“So much of a character in Proulx’s writing, but also her stories, are unique to me in the sense that when you read them, you feel within 20 pages as if you’ve read a 300-page novel. There’s no shying away from that depth and that sort of movement through time. And you feel like you’ve read this big epic story, but it’s a short story.”
But Bieker does not consider Tarantino to be an influence on her work.
“I think that there’s something in me that wants to allow my work to not shy away from the realities of the world,” she said. “And part of the realities of the world include violence. I don’t set out thinking I’m going to write a story that includes violence. I set out thinking I’m going to write a true story. I’m going to write something where these characters are doing things that are true for them and their scenario and their situation and their resources. And often that culminates in violence.”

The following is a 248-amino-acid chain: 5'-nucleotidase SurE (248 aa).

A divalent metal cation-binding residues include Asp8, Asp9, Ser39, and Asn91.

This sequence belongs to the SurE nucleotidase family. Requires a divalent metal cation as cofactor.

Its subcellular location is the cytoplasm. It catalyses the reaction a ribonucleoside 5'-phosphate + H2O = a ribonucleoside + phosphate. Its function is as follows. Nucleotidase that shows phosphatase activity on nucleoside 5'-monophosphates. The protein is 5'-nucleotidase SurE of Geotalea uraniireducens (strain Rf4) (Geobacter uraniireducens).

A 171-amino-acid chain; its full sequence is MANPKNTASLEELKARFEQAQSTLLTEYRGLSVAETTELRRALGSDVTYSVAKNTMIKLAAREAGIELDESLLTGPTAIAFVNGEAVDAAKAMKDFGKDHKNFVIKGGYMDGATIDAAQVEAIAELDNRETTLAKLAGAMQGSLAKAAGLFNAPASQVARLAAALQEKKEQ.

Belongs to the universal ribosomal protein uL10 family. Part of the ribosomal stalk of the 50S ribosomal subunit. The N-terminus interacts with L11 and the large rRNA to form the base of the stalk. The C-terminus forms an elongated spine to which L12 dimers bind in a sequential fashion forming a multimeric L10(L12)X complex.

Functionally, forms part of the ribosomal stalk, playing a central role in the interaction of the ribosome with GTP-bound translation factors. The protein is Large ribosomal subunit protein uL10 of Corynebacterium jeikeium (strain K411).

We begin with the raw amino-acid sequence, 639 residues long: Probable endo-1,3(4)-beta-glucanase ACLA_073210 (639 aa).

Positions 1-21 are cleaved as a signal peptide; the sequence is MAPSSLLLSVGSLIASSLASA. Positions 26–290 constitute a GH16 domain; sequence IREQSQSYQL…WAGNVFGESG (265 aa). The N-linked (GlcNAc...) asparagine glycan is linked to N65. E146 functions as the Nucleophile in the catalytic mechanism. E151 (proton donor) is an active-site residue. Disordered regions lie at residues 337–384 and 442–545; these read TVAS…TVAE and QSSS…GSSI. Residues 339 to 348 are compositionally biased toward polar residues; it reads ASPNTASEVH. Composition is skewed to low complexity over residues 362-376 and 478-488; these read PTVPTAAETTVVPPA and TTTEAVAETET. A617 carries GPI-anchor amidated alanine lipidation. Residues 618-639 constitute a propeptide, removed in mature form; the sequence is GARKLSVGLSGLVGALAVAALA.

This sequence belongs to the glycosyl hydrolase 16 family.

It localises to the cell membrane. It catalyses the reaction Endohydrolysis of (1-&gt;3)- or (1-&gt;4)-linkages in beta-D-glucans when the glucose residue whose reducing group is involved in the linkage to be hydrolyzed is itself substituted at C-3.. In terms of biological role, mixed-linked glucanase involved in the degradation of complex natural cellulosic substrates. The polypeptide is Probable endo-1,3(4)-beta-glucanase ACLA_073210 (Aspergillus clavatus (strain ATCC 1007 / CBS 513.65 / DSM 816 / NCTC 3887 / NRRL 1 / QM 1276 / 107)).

And with so much truth and vulnerability, what kind of emotional toll does writing about these characters who are struggling to survive and find meaning in their lives take on her?
“That’s a good question, because recently I have felt the book I’m writing now has felt a bit heavier to me in terms of when I’m done writing for that day, or just the toll it takes to consider these themes for so long,” Bieker said.
Despite the fact that there is a toll, Bieker finds writing fiction to be very empowering: “I have the ultimate control, I have the ultimate say. And I get to play with the sound and the music of the language in the sentences. That feels really redemptive to me.”